Japanese Horror Film will act as Chester Watson’s most precise execution, promising to be content-heavy and conceptual with Japanese culture. If Project 0 is a collection of scraps from Japanese Horror Film, Watson’s promising a hefty main course for fans.
“I wanted to showcase the shit that I’ve been working on in the last year and a half,” Watson says on Project 0. “It’s just showing people what’s changed in my life over the past couple of years because I’ve just been working on my craft, honestly. I’m just getting better. So Project 0 is just showcasing what I’ve learned as far as composing music. It’s also paying homage to some of the things I’ve done in the past. I felt like [these songs] were really, really good and I didn’t want them to go on [Japanese Horror Film], but I knew they needed a place somewhere in the world, physically, alive.”
Cannabis and Watson’s Creative Beats
Chester Watson may have founded his sound off lo-fi production and LA’s early beat-scene (and heavy inspiration from the late Japanese producer Nujabes, hence Nü Age’s name), but 2018 seems to fit better for the rapper. Today at age 21, Watson may be partially responsible for several sounds found in today’s underground Bandcamp and SoundCloud scenes.
“I do more creative shit I wouldn't do while I'm sober ... I'll think of more shit when I'm stoned. I just feel relaxed. I don’t wanna feel super tense making music ...”
Being one of the first successful artists to dump rap tracks on both platforms, Watson fully fleshed out ideas initially formed when he was 15 years old and experimenting with bedroom rap. “We didn’t really have the most expensive hardware and shit back then, so our beats were really lo-fi,” Watson said. “We used 404s and so it’s dope to see that people gravitated to it. Now there’s a bunch of other people doing it, but it’s still dope to see that this sound resonated with so many people—it’s a timeless sound. I feel like [Nü Age] felt like that when we were making it.”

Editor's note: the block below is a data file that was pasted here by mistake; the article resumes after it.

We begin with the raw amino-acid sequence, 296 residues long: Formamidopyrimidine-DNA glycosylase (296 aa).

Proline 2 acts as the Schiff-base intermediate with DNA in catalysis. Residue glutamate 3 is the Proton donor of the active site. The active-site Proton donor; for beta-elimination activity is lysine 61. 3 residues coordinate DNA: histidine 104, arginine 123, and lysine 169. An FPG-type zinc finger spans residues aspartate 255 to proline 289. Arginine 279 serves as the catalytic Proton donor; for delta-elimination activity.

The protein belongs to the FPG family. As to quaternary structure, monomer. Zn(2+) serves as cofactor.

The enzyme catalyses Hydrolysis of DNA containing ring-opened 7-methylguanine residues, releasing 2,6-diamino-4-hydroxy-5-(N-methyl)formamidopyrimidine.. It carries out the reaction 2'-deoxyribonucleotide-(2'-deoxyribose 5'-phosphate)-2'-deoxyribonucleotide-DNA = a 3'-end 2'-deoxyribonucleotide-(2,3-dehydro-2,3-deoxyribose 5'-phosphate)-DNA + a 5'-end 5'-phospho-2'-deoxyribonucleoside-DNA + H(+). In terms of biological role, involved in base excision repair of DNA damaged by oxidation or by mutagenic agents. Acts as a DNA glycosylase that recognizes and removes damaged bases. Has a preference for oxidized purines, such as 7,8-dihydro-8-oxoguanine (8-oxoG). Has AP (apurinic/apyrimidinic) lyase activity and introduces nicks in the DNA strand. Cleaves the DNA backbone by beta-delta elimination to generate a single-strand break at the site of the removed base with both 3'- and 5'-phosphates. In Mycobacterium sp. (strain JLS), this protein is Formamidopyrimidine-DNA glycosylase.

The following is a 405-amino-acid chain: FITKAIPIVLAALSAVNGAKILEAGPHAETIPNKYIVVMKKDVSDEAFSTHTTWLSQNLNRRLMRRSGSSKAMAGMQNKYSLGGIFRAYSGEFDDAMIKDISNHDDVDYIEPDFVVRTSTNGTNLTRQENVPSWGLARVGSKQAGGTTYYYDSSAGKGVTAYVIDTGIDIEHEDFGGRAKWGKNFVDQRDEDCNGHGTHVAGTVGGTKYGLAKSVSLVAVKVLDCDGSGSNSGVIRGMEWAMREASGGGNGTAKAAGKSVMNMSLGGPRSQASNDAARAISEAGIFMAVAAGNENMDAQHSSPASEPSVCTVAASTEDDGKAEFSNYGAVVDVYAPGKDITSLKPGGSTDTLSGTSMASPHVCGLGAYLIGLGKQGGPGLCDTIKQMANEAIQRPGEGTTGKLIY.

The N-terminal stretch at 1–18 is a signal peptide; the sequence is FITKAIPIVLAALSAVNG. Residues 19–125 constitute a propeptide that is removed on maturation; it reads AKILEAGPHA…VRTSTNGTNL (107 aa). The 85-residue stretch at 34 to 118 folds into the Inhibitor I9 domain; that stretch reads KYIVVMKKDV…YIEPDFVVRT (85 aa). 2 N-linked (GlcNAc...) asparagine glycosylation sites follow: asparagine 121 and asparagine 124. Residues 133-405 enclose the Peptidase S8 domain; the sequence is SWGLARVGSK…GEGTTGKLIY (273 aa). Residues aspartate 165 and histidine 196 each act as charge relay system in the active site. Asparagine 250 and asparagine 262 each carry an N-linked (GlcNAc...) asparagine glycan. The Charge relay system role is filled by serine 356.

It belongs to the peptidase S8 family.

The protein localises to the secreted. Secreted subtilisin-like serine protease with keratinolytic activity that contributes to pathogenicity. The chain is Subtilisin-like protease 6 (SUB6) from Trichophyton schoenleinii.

His creative process has always been supplemented with smoking, be it from a blunt or bong. “I do more creative shit I wouldn’t do while I’m sober,” Watson says about smoking while creating. “I’ll think of more shit when I’m stoned. I just feel relaxed. I don’t wanna feel super tense making music. I just wanna kick back and vibe with something I was just working on.” The strain of choice? Gelato or GSC. “Some people get really anxious [when they smoke]. I either wanna go to sleep, or I wanna work on my music. That’s how I feel better.”